So many people never got the nurturing parental relationship they needed during development. Unfortunately, this leads to a large percentage of the population acting out childlike behaviors in adulthood. It seems the best way to handle this behavior is to establish clear boundaries and to stick with them. Walking on Eggshells gives sound advice for living with someone who has a mental illness. If you are in a relationship with an adult child, you need this book!

3 people found this helpful

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    1 out of 5 stars
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Don't waste money

SO BORING! DON'T WASTE MONEY ON THIS ONE. It couldn't hold my attention for 1 minute

2 people found this helpful

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    3 out of 5 stars
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slow but good

The performance is a little slow and the short stories become monotonous but very good solid helpful points made.

2 people found this helpful

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    2 out of 5 stars
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  • MC
  • 08-23-21

Avoid the audible. Just skim the book.

I really wanted this book to be helpful and I really wanted to like it.

A. Sorry but I couldn't bear the narrator. I can't handle that high pitch ultra feminine voice with exaggerated emotions. And what if a man wanted to get this content? I turned the speed way up but I still couldn't do it.

B. So I read it on Kindle. Some extreme examples in the book of clueless people. And so many seem to have money. Parents upset because kids won't take their money? What? Maybe that's just who the book is written about and for. I think the book is maybe good for the generation before us. There are some helpful things. Plenty of examples that you're not alone in this. Anyway, stop judging, if you are, and don't give advice.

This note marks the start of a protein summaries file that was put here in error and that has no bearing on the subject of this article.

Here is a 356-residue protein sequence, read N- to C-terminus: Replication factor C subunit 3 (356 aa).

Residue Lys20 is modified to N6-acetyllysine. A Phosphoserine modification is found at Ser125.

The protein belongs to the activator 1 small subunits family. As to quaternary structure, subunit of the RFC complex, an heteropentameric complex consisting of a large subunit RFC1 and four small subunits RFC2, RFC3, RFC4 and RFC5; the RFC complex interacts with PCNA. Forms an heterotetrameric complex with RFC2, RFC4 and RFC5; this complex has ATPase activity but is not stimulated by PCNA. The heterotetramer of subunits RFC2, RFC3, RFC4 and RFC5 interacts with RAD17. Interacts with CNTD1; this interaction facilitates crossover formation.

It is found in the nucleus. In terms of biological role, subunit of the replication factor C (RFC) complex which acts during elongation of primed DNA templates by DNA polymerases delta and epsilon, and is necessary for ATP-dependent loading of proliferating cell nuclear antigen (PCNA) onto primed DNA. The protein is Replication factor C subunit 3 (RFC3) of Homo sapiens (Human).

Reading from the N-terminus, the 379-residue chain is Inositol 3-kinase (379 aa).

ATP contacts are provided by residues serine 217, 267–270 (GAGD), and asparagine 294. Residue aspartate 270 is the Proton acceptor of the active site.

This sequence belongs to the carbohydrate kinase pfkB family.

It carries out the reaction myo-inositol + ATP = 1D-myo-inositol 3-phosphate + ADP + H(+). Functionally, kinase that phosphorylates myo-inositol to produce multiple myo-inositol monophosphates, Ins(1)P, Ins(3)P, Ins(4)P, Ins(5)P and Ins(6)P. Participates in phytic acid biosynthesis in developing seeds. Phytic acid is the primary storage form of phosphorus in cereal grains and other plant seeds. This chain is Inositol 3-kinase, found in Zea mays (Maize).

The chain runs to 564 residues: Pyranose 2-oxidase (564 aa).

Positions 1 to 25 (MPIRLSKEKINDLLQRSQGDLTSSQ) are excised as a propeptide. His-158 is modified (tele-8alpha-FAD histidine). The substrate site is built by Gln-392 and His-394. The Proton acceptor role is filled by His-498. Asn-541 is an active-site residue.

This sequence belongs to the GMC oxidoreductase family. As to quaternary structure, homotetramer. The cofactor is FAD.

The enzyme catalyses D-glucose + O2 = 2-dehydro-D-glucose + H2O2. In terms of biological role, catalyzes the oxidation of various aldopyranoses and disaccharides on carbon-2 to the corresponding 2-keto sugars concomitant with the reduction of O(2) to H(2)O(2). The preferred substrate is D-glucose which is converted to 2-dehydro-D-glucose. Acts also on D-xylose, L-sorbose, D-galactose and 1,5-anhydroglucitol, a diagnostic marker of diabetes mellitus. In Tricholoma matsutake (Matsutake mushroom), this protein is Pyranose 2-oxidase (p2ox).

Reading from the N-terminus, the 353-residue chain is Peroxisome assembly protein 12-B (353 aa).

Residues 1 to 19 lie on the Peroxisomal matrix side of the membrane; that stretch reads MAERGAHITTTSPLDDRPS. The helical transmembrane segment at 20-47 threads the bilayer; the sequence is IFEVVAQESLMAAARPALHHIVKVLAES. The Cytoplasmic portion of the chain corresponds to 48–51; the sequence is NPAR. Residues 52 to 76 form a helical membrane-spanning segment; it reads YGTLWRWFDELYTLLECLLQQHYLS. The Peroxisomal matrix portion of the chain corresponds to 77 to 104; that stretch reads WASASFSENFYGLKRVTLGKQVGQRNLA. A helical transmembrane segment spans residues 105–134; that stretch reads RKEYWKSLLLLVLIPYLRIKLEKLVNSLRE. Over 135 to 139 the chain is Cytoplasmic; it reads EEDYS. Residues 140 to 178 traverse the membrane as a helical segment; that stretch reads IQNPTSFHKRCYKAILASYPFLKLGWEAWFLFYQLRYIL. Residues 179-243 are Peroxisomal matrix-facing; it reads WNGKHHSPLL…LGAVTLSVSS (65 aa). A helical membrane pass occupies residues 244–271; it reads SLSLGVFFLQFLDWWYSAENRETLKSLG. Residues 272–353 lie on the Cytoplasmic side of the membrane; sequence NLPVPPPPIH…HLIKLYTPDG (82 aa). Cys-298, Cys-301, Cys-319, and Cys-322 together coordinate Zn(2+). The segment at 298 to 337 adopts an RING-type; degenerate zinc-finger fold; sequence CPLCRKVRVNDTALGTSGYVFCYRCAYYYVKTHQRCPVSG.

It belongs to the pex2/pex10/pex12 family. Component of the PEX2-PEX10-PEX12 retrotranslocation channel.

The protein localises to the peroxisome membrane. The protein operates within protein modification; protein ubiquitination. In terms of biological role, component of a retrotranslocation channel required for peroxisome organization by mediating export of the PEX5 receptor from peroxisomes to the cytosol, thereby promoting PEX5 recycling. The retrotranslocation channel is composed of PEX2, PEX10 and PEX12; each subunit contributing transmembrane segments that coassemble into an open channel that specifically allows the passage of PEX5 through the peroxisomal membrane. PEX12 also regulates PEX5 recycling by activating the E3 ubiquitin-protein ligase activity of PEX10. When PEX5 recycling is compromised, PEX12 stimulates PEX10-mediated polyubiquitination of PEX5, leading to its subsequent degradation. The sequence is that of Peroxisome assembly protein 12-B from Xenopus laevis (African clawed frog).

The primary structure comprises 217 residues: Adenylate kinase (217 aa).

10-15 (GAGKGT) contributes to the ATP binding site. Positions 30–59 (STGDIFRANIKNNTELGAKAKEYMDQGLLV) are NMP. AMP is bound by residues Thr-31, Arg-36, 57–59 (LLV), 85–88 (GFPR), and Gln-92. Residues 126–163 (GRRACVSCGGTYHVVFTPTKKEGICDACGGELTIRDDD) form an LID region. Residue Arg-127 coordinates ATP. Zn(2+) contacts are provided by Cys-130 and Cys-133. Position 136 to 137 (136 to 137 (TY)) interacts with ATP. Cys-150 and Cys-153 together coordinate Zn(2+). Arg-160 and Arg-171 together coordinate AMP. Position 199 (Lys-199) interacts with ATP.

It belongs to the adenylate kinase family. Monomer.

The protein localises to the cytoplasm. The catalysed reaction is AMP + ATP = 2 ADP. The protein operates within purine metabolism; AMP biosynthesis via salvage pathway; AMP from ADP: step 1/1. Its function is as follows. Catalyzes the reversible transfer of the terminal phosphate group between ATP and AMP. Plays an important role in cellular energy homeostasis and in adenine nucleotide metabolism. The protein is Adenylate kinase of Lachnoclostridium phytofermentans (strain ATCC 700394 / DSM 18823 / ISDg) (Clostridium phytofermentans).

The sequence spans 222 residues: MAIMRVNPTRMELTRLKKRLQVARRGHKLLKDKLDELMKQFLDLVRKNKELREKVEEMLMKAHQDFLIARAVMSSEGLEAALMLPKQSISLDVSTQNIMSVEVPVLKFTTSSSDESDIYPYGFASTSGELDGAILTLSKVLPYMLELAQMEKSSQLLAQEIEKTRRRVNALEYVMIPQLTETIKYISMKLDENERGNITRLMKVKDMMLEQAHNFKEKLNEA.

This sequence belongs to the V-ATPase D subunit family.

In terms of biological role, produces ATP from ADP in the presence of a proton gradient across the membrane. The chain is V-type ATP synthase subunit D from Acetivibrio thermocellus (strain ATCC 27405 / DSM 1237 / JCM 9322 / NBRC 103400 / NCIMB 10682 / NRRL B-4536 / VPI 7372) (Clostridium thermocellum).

1 person found this helpful

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    3 out of 5 stars
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    4 out of 5 stars

Judgemental narrator

I almost could not listen to this book as my own judgment of the tone of her voice, from sounding like a fairy tale in the beginning to lecturing in the middle. it took me have the book to realize this is a book of stories, perhaps written by a therapist of her clients struggles with family connections. once you get that it's a new perspective. Also, as I imagined Tom Hanks voice ready these stories, I settled down into the book. Lastly, I was correct in thinking that the author was seeking family connections because she needed desperately to understand her own. Perhaps one day I will read this book rather than listen and perhaps it will seem less judgmental and harsh... even though the narrator has a soft voice her voice could really be a weapon.

1 person found this helpful

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    5 out of 5 stars
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    5 out of 5 stars

Very helpful for anyone with loved ones with BPD

Excellent book, and very helpful in understanding the why behind confusing emotional roller coasters. I found it help me understand much better some inexplicably emotional incidents that previously just left me spinning and confused. It helped me to better anticipate potential conflict (which previously seemed random and severe), and mitigate it with clear communication while still maintaining healthy boundaries.

I strongly recommend. People giving this a bad review might themselves be uncomfortable with some of the implications for themselves, which can be hard to read- the authors don't really hold back. Applicable to partners, parents, children and friends.